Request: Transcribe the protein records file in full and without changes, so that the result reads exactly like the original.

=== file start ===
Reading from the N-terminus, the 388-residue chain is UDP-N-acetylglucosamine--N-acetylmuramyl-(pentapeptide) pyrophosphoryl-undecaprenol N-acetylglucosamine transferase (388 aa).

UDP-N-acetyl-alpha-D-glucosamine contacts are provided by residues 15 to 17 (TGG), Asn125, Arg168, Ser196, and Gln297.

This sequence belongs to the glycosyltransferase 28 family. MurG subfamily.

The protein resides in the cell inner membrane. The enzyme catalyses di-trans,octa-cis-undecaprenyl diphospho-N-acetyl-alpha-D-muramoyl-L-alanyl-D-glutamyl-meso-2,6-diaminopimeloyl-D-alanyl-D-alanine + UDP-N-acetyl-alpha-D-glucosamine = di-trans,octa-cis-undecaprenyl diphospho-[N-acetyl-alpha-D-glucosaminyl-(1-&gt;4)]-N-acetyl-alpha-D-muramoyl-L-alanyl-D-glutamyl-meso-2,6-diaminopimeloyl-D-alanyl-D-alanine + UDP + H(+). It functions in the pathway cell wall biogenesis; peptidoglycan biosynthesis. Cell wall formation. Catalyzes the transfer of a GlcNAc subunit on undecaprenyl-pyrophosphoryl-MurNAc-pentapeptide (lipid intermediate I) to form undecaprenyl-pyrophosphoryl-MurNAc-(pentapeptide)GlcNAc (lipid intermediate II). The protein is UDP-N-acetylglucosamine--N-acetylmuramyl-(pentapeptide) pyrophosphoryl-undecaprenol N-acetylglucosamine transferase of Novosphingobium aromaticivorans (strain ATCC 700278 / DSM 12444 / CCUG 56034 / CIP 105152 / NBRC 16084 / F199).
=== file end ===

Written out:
Reading from the N-terminus, the 388-residue chain is UDP-N-acetylglucosamine--N-acetylmuramyl-(pentapeptide) pyrophosphoryl-undecaprenol N-acetylglucosamine transferase (388 aa).

UDP-N-acetyl-alpha-D-glucosamine contacts are provided by residues 15 to 17 (TGG), Asn125, Arg168, Ser196, and Gln297.

This sequence belongs to the glycosyltransferase 28 family. MurG subfamily.

The protein resides in the cell inner membrane. The enzyme catalyses di-trans,octa-cis-undecaprenyl diphospho-N-acetyl-alpha-D-muramoyl-L-alanyl-D-glutamyl-meso-2,6-diaminopimeloyl-D-alanyl-D-alanine + UDP-N-acetyl-alpha-D-glucosamine = di-trans,octa-cis-undecaprenyl diphospho-[N-acetyl-alpha-D-glucosaminyl-(1-&gt;4)]-N-acetyl-alpha-D-muramoyl-L-alanyl-D-glutamyl-meso-2,6-diaminopimeloyl-D-alanyl-D-alanine + UDP + H(+). It functions in the pathway cell wall biogenesis; peptidoglycan biosynthesis. Cell wall formation. Catalyzes the transfer of a GlcNAc subunit on undecaprenyl-pyrophosphoryl-MurNAc-pentapeptide (lipid intermediate I) to form undecaprenyl-pyrophosphoryl-MurNAc-(pentapeptide)GlcNAc (lipid intermediate II). The protein is UDP-N-acetylglucosamine--N-acetylmuramyl-(pentapeptide) pyrophosphoryl-undecaprenol N-acetylglucosamine transferase of Novosphingobium aromaticivorans (strain ATCC 700278 / DSM 12444 / CCUG 56034 / CIP 105152 / NBRC 16084 / F199).